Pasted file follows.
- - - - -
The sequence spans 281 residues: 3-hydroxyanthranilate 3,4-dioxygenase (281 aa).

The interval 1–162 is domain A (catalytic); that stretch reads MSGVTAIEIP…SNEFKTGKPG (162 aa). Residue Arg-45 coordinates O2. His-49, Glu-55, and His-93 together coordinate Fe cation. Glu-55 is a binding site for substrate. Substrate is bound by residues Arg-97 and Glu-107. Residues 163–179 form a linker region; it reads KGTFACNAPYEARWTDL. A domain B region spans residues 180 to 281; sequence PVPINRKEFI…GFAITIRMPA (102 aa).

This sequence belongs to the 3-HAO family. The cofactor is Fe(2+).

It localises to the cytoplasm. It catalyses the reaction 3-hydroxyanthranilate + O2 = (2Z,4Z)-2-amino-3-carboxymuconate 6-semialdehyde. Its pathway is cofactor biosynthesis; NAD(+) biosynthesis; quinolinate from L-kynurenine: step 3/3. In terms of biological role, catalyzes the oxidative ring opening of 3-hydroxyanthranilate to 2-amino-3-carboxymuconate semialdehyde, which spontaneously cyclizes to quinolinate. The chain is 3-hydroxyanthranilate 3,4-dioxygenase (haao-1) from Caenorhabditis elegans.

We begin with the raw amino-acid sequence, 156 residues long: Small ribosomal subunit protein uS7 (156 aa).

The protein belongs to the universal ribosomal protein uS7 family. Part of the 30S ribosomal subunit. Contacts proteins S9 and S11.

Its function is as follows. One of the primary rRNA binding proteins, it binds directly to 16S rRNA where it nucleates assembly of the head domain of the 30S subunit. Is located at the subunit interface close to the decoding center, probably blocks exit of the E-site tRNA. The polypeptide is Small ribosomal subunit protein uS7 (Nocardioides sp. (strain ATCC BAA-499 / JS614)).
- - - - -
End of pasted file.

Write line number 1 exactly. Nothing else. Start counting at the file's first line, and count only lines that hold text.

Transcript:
The sequence spans 281 residues: 3-hydroxyanthranilate 3,4-dioxygenase (281 aa).